The U.S. labor market went from its strongest levels of our lifetimes to an atrocious job market in record-setting time in 2020. The latest payrolls report for July showed better than expected gains, but some fears are there that this may have been the last or one of the last serious gains from economic stimulus. That means that the jobs market going forward likely will depend more on how business owners and managers actually see their own companies and sectors positioning in a very weak economy. Continued industry closures and limitations on access to many businesses are only adding to those concerns.
It is not 100% possible to make direct comparisons to the number of job openings and the total number of unemployed people, but the current jobs market leans heavily toward there being more workers available for worth than there are job openings.
The U.S. Bureau of Labor Statistics (BLS) releases its monthly Job Openings and Labor Turnover Summary each month after its Employment Situation report. While this report comes with a one-month lag, one of the key readings inside of each report is the total number of job openings within the United States. The BLS showed that the number of job openings increased by 518,000 to 5.9 million in June. While that was considered little changed in the monthly reporting lingo, June was also the month when certain Payroll Protection Plan (PPP) loans started to end.
With a June 30 cut-off date for the number of openings, the estimated July 12 cut-off date for the payrolls showed that total nonfarm payrolls rose by 1.763 million in July. The BLS also indicated that the official unemployment rate fell to 10.2% in July from 11.1% in June.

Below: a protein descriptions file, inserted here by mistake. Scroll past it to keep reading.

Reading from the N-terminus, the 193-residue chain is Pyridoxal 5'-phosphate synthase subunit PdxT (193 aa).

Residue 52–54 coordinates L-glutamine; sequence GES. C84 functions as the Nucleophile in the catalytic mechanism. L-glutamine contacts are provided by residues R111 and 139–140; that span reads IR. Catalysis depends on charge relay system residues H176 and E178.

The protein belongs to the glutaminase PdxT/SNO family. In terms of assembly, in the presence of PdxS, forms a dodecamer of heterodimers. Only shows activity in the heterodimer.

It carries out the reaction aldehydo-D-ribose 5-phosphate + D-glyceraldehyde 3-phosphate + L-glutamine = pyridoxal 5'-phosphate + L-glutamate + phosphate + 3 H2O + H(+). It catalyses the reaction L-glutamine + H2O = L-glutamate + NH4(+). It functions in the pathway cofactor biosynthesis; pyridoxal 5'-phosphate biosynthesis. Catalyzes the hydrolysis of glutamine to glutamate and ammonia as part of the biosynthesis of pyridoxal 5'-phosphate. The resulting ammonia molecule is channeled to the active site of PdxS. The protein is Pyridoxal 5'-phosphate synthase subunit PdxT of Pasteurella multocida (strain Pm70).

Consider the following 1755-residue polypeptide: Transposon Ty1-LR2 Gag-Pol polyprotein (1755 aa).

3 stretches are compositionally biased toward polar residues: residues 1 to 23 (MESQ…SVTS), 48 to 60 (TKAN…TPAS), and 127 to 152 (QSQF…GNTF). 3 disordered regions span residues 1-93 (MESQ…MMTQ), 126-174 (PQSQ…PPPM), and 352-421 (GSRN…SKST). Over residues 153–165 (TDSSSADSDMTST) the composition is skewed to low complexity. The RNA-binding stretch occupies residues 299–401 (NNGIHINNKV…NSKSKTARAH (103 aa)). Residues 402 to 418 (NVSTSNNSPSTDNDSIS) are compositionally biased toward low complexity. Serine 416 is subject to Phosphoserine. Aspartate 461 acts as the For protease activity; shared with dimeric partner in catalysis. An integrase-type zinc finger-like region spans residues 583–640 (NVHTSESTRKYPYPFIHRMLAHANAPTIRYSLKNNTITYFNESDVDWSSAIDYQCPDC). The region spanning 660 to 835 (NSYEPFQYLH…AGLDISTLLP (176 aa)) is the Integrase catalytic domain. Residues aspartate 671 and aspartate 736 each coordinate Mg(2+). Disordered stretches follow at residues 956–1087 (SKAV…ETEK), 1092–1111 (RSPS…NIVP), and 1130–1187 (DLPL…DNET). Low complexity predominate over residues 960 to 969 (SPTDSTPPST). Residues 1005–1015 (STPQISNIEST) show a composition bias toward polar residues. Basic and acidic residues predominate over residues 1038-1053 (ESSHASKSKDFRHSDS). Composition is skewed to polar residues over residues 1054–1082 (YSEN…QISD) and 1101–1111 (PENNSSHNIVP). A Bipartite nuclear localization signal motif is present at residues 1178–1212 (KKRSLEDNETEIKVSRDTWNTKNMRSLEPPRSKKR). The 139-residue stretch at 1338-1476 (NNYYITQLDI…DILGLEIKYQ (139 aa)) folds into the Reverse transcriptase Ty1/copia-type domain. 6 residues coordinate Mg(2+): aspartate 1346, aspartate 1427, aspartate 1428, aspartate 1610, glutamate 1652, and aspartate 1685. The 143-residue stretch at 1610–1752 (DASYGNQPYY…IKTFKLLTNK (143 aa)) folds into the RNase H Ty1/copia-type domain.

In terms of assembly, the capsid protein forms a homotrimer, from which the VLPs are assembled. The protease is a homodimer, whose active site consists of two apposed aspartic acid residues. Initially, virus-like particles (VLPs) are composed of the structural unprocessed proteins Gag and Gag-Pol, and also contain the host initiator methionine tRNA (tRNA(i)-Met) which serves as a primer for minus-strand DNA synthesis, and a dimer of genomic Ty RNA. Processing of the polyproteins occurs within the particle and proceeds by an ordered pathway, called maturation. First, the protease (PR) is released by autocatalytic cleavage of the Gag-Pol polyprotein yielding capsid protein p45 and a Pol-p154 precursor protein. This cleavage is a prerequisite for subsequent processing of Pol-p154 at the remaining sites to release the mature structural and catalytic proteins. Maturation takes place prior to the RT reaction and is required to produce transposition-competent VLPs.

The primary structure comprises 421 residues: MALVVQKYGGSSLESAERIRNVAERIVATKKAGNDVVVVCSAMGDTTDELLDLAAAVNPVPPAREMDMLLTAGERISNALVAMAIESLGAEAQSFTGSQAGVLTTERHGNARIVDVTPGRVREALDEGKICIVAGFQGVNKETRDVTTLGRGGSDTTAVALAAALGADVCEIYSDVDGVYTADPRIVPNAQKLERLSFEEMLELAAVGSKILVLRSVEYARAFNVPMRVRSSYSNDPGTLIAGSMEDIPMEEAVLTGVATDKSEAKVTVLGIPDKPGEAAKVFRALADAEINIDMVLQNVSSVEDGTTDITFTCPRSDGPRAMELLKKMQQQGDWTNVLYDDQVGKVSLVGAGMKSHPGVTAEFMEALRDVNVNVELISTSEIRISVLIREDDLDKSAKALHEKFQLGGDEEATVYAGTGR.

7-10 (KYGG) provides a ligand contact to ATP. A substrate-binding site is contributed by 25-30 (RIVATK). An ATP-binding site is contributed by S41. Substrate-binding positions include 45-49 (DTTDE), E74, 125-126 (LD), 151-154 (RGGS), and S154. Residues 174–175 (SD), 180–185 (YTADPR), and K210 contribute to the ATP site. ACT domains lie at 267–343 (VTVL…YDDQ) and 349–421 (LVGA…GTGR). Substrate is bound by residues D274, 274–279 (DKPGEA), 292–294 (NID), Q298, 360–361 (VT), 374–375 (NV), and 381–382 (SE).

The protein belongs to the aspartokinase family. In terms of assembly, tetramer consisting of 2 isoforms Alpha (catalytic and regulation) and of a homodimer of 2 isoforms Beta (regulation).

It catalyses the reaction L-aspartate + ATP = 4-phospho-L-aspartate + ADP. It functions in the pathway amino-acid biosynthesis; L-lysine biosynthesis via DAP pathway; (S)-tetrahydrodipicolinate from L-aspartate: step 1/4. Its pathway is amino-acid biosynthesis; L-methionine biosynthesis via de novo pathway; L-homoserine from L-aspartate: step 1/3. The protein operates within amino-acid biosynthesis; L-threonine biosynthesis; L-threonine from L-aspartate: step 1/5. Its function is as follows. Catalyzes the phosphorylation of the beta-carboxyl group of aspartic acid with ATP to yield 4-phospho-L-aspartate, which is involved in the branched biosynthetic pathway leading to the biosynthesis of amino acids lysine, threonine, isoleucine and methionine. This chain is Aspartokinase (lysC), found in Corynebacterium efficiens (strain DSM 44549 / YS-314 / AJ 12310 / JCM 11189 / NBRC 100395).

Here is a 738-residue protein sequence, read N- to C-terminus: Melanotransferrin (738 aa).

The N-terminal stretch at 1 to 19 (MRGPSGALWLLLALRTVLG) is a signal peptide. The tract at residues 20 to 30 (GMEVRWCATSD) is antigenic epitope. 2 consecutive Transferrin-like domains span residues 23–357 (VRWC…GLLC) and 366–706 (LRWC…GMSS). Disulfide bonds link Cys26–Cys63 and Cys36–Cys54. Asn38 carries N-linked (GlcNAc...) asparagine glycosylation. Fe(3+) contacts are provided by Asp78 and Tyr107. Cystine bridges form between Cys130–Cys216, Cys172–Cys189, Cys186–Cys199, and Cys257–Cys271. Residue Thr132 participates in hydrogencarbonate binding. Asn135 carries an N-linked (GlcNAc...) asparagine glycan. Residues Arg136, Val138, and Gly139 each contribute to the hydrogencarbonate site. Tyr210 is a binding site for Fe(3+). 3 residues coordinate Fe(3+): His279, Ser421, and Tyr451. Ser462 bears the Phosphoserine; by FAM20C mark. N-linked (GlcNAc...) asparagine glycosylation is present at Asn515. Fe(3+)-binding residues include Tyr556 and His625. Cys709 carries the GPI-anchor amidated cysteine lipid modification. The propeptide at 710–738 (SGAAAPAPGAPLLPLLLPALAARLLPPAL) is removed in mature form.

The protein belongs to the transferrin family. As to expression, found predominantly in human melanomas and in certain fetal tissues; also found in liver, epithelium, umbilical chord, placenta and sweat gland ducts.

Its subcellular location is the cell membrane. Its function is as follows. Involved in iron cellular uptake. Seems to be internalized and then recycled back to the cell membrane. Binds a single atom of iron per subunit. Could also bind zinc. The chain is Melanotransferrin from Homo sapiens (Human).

It is impossible to use a straight-line math calculation to determine how many payrolls would have come out of those job openings, but obviously some of those positions filled came from the larger number of openings. It is also impossible to know how many more job openings would have been added (or if there was a net gain) in July.
The BLS job openings were led by accommodation and food services with 198,000 openings. The “other services” category had a gain of 69,000 openings in June, and the sector for arts, entertainment and recreation added 34,000 openings. The regions for the number of job openings increased in the Northeast and Midwest regions.
Comparing these higher openings for June to last Friday’s report for industry gains may offer at least some insight. July’s top industries for job gains were in leisure and hospitality (592,000 added), government (301,000 added), retail trade (258,000 added), professional and business services (170,000 added), other services (149,000 added) and health care (126,000 added).
Where the report looked less strong was in construction, with total job openings falling by 70,000 in June. The category for state and local government education also saw 26,000 fewer openings.
Last Friday’s BLS report for July indicated that the total number of unemployed persons fell by 1.4 million to 16.3 million in July.
Where things get tricky in comparing data that does sync directly in time is that direct comparisons can only be generalized. That said, 5.9 million job openings at the end of June versus 16.3 million total unemployed people as of roughly July 12 leaves somewhere in the vicinity of 10 million or so able-bodied workers with no destination to go work. That also implies that the labor force participation rate of 61.4% in July is not that likely to see any massive improvement in a very short time.